Retention | Feature
Know — and Retain — Your Student
Savvy institutions are using recruitment and other data to support students from first contact through to graduation.
Tracking eating and exercise habits, delivering targeted support ads and even conducting warm bed checks are just some of the techniques colleges and universities are adding to their increasingly complex student retention repertoire. That's because, in today's higher education climate, where students commonly apply to upward of 12 schools, and schools must demonstrate their ability to graduate employable students capable of paying back student loans, a school's future may well rest on its ability to learn about and retain its student body.
Constituent relationship management (CRM) tools go a long way for more organized, more timely and more personalized student recruitment. But the data shouldn't stop there: Savvy institutions are gathering information at all stages of student enrollment, finding out about student interests, concerns, habits and activities. And with a combination of CRM and business intelligence applications, they're using that data to support students beyond recruitment through to graduation.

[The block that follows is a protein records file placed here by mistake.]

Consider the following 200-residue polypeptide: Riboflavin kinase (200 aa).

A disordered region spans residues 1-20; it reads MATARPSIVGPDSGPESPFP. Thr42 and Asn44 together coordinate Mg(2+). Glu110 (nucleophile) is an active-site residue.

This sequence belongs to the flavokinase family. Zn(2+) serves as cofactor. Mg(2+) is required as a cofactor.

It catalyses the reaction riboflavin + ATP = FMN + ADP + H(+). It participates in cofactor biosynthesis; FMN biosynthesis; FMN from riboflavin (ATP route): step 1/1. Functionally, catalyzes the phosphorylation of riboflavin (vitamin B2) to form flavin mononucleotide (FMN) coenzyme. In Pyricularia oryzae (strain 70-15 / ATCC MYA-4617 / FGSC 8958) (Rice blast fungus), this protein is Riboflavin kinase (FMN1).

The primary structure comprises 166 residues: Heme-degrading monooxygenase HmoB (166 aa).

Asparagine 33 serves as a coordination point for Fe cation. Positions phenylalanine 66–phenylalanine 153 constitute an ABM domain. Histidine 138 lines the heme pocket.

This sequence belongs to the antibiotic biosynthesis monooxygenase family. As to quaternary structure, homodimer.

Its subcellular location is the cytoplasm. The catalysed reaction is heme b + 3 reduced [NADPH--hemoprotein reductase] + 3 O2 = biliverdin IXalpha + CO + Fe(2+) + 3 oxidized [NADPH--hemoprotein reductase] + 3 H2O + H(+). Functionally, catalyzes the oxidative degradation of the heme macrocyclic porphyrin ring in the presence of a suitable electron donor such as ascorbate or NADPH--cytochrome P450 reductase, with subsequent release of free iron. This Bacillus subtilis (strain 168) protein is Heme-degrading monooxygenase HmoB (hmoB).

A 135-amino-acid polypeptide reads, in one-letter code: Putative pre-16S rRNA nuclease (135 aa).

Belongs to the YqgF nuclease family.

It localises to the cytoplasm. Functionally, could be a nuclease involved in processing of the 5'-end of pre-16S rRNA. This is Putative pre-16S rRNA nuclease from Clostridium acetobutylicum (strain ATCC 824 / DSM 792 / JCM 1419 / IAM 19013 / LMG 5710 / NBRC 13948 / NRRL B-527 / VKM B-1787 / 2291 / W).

CT spoke with three institutions using data to improve both recruitment and retention on campus.
By now it's old news that CRM systems from companies like Ellucian, Hobsons and Jenzabar have streamlined processes for student recruitment. But the recruitment process isn't just more efficient with these tools; it's also more effective.
CRM systems enable recruiters to interact more often and more personally with recruits, and this way they identify the students who are a better fit for their particular institution. And a better fit from the outset equals a higher likelihood of retention.
Grove City College (PA) has been using Jenzabar Recruitment (JRM) to manage its recruitment process since September 2012. "We wanted to ensure that we were using our resources to identify those students who were most likely to come to Grove City," said Alan Roberts, director of enterprise services. "That's a benefit to everyone. We're not wasting our time or the student's time by contacting them about a school they're not really interested in."